There is nothing quite like curling against teams at the international level, and to wear the Team Alberta jacket.
Such were the feelings and passions for the regional junior curling team, led by coach Charles Simoneau. They competed at the Optimist U18 Internationals in Edmonton during March 30 to April 3.
“I tried to live the moment and enjoy the experience while it lasted,” says Hailey Turcotte (second).
“I didn’t know if I’d ever wear an Alberta jacket again.”
Ashton Skrlik expresses similar sentiments.
“It was definitely a cool experience,” she says.
“You got to know a lot of good curlers. The feeling of this curling is really intense, and it was cool to know that you were going to be part of an international competition.”
For Meagan Aubin, the tournament was an eye opening experience, and she felt a strong bond with other curlers.
Prior to this last season, Aubin hadn’t curled competitively for two years and she is normally a league curler.
The Optimist U18 International is the highest level that Kayla Turcotte has ever played, too.
“It was a little nerve racking, but it was fun,” says Turcotte. “Optomist does a good job of promoting the sport to young curlers.”
They played five round robin games and lost two nail biters to Saskatchewan and New Brunswick.
They lost to Saskatchewan in an extra end on the last rock, and to New Brunswick by one point in the eighth end.
In the playoffs, they played against northern Ontario and Quebec, to finalize the world standings. They won fifth place overall in an extra end against Quebec.
It was a significant achievement for them, considering that their goal was for sixth place or better.
Besides the fans cheering them on, the support they received from others was substantial, including coach Charles Simoneau.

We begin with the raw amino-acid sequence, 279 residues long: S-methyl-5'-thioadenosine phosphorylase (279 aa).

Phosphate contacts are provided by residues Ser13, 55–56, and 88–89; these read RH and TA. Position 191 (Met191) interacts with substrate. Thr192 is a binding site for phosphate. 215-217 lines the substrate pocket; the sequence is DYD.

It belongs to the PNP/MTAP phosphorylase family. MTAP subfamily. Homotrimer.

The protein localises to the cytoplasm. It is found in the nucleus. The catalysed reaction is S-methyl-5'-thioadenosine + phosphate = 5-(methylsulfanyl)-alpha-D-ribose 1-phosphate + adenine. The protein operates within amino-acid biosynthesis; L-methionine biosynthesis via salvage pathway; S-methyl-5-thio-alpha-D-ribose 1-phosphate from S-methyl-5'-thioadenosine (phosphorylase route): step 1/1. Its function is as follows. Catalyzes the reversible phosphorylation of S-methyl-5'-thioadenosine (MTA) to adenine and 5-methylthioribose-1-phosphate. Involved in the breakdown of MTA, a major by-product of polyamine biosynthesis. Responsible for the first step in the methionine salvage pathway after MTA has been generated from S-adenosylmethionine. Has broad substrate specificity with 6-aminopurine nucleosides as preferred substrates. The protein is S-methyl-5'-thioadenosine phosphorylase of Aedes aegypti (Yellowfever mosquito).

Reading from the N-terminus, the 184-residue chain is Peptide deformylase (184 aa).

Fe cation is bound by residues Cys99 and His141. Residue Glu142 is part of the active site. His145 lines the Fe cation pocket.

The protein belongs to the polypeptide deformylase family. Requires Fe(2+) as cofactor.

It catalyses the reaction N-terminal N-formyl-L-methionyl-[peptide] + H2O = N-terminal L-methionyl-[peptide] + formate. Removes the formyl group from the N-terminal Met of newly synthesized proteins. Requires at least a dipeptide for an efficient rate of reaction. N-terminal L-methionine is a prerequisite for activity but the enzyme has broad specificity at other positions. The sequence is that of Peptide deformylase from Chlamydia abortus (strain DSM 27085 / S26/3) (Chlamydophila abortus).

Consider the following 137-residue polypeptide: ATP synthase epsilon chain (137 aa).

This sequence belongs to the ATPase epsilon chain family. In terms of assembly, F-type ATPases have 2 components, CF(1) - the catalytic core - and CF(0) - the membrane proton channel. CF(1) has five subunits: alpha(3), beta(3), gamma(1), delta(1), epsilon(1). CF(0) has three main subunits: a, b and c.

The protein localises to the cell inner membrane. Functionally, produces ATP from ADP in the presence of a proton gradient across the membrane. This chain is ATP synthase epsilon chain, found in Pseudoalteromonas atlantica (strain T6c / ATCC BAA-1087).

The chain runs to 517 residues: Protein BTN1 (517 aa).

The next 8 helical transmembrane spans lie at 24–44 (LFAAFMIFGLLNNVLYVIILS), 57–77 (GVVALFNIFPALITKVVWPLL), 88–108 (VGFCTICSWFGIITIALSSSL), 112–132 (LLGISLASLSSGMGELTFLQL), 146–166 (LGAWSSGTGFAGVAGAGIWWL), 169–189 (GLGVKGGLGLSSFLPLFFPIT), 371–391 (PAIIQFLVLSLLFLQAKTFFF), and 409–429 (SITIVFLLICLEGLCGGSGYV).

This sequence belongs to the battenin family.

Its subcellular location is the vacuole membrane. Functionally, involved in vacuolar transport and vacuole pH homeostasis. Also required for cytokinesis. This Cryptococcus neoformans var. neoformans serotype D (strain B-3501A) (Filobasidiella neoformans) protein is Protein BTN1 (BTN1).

“We couldn’t have done it without him and his expertise,” says Kayla Skrlik.
Coach Simoneau is proud of his team for their efforts.
“The team was formed a little late in the season because of the players’ schedules, but all the players were very competitive with a strong will to win, which helped them execute our preparation and competition plan,” says Simoneau.
He also says, during the competition, the team got stronger as the week progressed, and they began playing better and better.
“In the last two games of our round robin pool, we had very exciting games against Saskatchewan and New Brunswick, which were nail biters and could have gone either way.
“With or one or two small breaks in the competition, I am sure we would have made it to the medal round where anything is possible and had the competition been longer I know we would have continued to get better.”
And he hopes the girls will look back fondly on this international event and carry that spirit into their future endeavours.
“All the players on the team are competitive and truly enjoy sport. However, there are very few opportunities in sport where you get to attend an international event.
“I hope our team truly enjoyed the event and were able to live in the moment. I also hope or wish that the girls have learned something about what it truly takes to compete at your best during these special opportunities.
“All the hard work, planning, and preparation will lead to great results when you follow your passions.”
However, 2016 is likely to be the last year for this international event.
According to the U18 website, the Optimist U18 Steering Committee has been working with Curling Canada for many years to establish a U18 national championship.
“It has been agreed upon at the executive level, and will be voted on by member associations at the AGM this summer, that Curling Canada will henceforth run a Canadian U18 Curling Championship. Upon approval, Curling Canada will take over organization of the event, which will become the national level U18 championship for all Canadian Provinces and Territories,” says the website.
“It is hopeful that a World U18 Curling Championship will also be approved shortly.”
The website also says, the Optimist U18 Curling Championship has been a much loved event, and has not only been a fantastic time for all the organizers and followers, but a truly awesome and memorable event for all the junior curlers who have participated.
“Everyone is sad to see it go, but we are happy to have under 18 curlers recognized at an official national level,” says the website.
“We are all excited to continue to provide opportunities for junior curlers to develop and have fun with the sport of curling!”
For more information, please go to their website at http://www.u18curling.ca.
Look for coverage of the Falher Curling Club this fall in the Smoky River Express.